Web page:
Container gardens are sprouting up everywhere these days. With decreasing time and space available to many homeowners, container gardening provides the enjoyment of colourful flowers and foliage throughout the growing season even in the smallest of spaces. With only a few containers you can beckon butterflies, hummingbirds, and other wildlife by creating a “garden” paradise. Although small in space, balcony gardens can provide significant benefits to wildlife, especially if we look at the combined effect of many balconies working together.
Choose your containers. Anything that will hold soil and can withstand regular watering will do. Yard sales and thrift shops are great places to find unique containers with vintage appeal that will look great filled with plants. Remember that drainage is the container’s most important feature, so make sure that the containers you select have at least one or more drainage holes.
Prepare for filling. If using large pots, it is recommended to fill the bottom half with filling material such as overturned plastic containers, plastic milk and juice cartons or empty soda cans to economize on soil. It will also make the containers much lighter if they need to be moved.
Add soil. For containers, it’s best to use a soilless mix of various organic and inorganic materials. An ideal combination contains 40% peat moss, 20% pine bark, 20% sand and 20% perlite or vermiculite. The fine texture of field soil, though great for gardens, doesn’t provide adequate aeration or permit proper drainage in shallow pots and containers.
Choose your plants. When choosing plants for your containers, select varieties that share the same growing needs such as soil type, light preference, watering and fertilizing requirements. However, slightly different combinations may work fine together as well; plants in containers that grace the entrance to CWF's headquarters have different growth needs and they bloom just fine.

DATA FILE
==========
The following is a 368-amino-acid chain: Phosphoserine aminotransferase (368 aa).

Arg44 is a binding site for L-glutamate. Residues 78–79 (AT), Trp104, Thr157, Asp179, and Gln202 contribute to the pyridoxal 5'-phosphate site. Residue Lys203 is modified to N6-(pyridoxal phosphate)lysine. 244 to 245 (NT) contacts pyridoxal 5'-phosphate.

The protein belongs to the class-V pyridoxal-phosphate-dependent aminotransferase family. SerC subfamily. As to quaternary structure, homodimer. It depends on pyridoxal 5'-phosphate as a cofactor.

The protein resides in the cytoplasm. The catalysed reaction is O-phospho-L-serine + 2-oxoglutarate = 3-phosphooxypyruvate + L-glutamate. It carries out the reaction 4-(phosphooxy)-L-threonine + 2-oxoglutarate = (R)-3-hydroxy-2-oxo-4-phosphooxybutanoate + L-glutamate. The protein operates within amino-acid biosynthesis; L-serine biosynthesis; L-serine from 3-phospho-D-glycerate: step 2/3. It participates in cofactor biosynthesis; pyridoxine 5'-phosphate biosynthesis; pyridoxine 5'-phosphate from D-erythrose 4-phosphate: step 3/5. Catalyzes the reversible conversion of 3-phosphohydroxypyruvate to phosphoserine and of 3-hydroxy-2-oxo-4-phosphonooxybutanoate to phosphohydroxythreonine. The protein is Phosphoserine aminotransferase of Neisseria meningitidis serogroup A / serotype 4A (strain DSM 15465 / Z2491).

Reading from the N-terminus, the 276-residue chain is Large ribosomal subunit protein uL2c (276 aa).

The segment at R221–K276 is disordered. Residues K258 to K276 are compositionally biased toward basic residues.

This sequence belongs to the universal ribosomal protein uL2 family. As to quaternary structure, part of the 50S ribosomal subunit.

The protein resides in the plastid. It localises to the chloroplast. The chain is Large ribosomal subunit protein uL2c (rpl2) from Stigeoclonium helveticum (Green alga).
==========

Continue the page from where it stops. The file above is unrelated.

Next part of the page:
Include perennials. Perennials are actually easier to care for than annuals, requiring less deadheading, and look best at the end of the summer when annuals show signs of wear and tear. Just remember that to survive the winter, they must be planted in the ground or brought inside.
Add the plants. Plant the tallest plant in the middle, followed by the medium height fillers around it. Add the spillers along the edge of the container. The plants must be planted so they sit at the same level at which they grew in the nursery pots. To create an eye-catching container, set the plants as close as you can.
Fertilize. Even if continuous-release fertilizer was added at the time of planting or was already in the soilless mix, daily watering quickly depletes these nutrients. Add water-soluble fertilizers on a weekly basis to ensure constant bloom and vigor.
End of season care. Before bringing container plants in for wintering in the house, give them a forceful shower with a garden hose to chase off any insects and their eggs that might be hiding in the foliage.